2. Lena Sbeglia says:

    Very informative – I forwarded to my granddaughter so she would learn about her Sicilian heritage – Growing up I was always told because I was Sicilian that I was African not Italian


    1. I have heard a lot of North Italians saying it as an insult.
      Maybe they don’t realise the Africans in Sicily invented pasta, ice-cream, majolica ceramics, modern agricultural methods and a great deal else that they think is “Italian.”

      The Sicilians know it, and they don’t regard being called African as an insult.


  3. Great bit of history – reminded me of the Norman and Saracen puppets I saw in Catania last year. I wonder, are they part of popular culture, a story telling that reflects the multicultural history of the island?


    1. Yes, they still are. Children love them and they are still very popular.
      The Arab and Norman period of Sicilian history is the one that plays by far the most prominent role in popular history and is most vividly remembered in the living culture.
      The scenes you see in the puppet shows are also portrayed on the traditional carri Siciliani (yellow wooden carts) and they wonderful fruit and nut stalls that appear at the village festivals.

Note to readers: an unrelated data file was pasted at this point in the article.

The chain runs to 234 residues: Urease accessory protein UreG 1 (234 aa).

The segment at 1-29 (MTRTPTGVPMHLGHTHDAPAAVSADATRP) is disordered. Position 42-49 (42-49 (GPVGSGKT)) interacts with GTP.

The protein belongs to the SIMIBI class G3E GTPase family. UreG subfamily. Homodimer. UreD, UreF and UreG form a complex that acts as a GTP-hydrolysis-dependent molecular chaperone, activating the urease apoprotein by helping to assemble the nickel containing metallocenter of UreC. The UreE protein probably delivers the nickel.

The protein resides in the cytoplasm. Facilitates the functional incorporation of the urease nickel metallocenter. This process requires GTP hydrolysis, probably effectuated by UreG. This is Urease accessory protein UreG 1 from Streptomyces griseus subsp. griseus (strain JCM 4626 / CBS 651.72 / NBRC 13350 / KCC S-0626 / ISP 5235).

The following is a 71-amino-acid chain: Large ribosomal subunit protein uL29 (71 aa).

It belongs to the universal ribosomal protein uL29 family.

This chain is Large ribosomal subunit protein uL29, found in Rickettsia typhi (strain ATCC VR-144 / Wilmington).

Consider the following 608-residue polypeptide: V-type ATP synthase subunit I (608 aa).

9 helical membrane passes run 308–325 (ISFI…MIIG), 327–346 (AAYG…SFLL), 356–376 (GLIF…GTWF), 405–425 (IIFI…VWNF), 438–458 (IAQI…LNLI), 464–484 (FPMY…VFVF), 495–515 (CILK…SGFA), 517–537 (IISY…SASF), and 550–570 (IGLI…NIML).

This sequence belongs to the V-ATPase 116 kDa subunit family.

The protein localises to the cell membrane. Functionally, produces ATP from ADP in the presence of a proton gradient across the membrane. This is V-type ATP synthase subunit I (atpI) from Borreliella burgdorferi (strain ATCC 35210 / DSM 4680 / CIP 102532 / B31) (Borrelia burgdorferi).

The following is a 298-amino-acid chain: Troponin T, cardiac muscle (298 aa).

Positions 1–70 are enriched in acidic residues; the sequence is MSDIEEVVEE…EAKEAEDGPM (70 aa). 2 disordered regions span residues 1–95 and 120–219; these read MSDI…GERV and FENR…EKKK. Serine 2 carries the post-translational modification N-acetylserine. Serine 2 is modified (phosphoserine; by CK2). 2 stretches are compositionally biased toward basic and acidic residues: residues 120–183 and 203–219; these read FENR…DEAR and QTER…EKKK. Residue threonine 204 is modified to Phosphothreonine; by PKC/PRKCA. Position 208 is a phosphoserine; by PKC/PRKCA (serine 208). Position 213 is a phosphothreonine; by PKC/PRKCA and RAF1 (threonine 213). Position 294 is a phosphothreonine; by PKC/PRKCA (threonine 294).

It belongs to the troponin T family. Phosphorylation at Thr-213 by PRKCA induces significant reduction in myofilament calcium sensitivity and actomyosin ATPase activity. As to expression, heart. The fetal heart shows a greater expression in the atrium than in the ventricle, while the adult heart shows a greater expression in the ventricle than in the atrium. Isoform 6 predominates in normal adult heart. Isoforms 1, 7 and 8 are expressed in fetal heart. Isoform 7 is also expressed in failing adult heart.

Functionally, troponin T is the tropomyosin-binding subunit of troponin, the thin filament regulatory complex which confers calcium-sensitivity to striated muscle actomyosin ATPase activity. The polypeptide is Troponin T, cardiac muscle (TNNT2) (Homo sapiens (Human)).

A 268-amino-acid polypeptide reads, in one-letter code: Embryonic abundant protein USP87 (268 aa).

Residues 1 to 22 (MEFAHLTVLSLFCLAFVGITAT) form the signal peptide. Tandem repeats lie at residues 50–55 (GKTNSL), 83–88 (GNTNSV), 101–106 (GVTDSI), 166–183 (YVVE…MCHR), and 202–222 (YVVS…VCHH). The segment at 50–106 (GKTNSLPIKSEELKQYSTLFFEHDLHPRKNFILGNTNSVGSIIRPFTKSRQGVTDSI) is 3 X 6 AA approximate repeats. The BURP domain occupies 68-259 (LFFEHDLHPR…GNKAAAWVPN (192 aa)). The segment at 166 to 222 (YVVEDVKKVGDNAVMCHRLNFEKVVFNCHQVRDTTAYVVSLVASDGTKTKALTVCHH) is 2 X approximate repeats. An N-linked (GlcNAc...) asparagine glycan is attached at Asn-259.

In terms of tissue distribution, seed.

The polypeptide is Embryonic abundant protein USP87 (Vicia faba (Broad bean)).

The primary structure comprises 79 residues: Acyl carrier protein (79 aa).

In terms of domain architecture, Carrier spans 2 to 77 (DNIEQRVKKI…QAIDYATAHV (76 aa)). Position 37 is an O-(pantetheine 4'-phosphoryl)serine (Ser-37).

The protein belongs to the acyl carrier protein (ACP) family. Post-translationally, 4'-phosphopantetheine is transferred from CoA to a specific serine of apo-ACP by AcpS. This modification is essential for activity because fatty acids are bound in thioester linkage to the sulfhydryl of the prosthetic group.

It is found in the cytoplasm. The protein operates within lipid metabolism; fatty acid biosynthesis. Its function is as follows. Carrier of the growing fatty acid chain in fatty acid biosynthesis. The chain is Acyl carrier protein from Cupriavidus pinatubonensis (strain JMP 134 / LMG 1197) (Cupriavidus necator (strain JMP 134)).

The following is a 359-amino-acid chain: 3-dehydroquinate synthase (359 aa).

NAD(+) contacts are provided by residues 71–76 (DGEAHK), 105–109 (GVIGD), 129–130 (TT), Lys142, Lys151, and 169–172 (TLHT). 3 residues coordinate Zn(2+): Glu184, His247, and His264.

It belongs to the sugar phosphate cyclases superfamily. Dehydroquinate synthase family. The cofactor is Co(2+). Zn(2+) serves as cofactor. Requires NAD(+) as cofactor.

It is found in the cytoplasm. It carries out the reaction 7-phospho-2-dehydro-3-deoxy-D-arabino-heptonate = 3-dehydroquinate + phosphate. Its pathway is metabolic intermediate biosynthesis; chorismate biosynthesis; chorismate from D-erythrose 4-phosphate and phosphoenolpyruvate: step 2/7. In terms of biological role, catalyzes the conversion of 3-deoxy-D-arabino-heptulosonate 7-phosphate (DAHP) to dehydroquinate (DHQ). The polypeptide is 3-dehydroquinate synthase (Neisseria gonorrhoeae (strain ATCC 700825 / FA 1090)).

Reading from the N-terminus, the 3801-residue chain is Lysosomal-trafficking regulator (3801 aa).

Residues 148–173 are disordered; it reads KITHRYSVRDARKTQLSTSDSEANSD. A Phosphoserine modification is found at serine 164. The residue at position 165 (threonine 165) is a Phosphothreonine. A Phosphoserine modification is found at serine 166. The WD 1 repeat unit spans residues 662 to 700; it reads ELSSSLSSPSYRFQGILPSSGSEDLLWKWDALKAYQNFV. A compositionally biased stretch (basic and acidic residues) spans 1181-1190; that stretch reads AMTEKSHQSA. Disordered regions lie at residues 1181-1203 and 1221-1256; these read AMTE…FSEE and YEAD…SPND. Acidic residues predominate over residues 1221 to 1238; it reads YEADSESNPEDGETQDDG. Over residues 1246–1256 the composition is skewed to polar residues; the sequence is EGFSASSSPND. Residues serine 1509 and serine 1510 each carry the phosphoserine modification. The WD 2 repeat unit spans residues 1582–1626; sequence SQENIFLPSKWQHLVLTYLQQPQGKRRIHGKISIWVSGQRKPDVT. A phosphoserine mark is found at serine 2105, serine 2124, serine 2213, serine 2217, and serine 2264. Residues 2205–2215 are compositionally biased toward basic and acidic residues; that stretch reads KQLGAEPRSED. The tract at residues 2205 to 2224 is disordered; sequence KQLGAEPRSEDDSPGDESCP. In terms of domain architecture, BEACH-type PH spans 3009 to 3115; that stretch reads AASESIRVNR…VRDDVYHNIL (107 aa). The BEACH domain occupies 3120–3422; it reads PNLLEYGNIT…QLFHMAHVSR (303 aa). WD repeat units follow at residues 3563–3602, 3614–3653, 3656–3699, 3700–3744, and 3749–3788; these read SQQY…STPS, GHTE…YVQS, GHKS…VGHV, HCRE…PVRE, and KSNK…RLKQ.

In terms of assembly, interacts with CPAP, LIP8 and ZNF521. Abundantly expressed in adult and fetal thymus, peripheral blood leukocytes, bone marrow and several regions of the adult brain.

4. ninamishkin says:

    Terrific encapsulated account of an era, and area, about which I previously knew nothing! Thanks so much! 🙂


    1. Glad you enjoyed it!
      I learned a lot of new info from the book I linked to at the end.
      It costs 40 dollars but if you feel you deserve a present, it really is gorgeous.


  5. Thank you for a most informative post. I learned a lot!


  6. Great history lesson!


    1. Thank you both – I am glad you liked it.
      I find this period so fascinating as the history of Sicily at this time explains so much of what went on all over Europe in the following centuries.


  7. vera ersilia says:

    There are many parts of Europe where the mixing of various civilizations occurred. Span is a prime example of miscegenation with Arabs on a grander scale than Sicily. And England is made of people who do not descend from the original Celts. In my opinion Sicily is but a concentrated crucible that is very very visible. I come from the North of Italy where at one time in the 40s and 50s anybody south of Rome was “african”. Fortunately such prejudices do die out.